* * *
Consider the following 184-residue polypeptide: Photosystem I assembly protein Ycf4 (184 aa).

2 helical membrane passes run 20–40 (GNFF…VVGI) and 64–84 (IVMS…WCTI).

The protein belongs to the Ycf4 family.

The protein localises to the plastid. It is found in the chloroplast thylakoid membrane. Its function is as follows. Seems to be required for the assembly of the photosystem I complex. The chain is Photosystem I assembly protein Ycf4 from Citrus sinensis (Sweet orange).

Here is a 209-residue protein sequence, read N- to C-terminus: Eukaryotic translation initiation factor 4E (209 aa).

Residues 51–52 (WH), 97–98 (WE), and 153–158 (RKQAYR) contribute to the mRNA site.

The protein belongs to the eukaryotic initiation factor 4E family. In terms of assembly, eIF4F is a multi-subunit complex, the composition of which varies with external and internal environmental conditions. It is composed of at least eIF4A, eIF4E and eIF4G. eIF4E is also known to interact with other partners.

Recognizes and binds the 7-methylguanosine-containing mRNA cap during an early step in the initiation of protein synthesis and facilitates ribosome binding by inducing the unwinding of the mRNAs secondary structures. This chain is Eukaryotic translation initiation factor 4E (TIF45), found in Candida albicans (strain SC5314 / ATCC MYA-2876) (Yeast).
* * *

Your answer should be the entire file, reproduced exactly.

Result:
Consider the following 184-residue polypeptide: Photosystem I assembly protein Ycf4 (184 aa).

2 helical membrane passes run 20–40 (GNFF…VVGI) and 64–84 (IVMS…WCTI).

The protein belongs to the Ycf4 family.

The protein localises to the plastid. It is found in the chloroplast thylakoid membrane. Its function is as follows. Seems to be required for the assembly of the photosystem I complex. The chain is Photosystem I assembly protein Ycf4 from Citrus sinensis (Sweet orange).

Here is a 209-residue protein sequence, read N- to C-terminus: Eukaryotic translation initiation factor 4E (209 aa).

Residues 51–52 (WH), 97–98 (WE), and 153–158 (RKQAYR) contribute to the mRNA site.

The protein belongs to the eukaryotic initiation factor 4E family. In terms of assembly, eIF4F is a multi-subunit complex, the composition of which varies with external and internal environmental conditions. It is composed of at least eIF4A, eIF4E and eIF4G. eIF4E is also known to interact with other partners.

Recognizes and binds the 7-methylguanosine-containing mRNA cap during an early step in the initiation of protein synthesis and facilitates ribosome binding by inducing the unwinding of the mRNAs secondary structures. This chain is Eukaryotic translation initiation factor 4E (TIF45), found in Candida albicans (strain SC5314 / ATCC MYA-2876) (Yeast).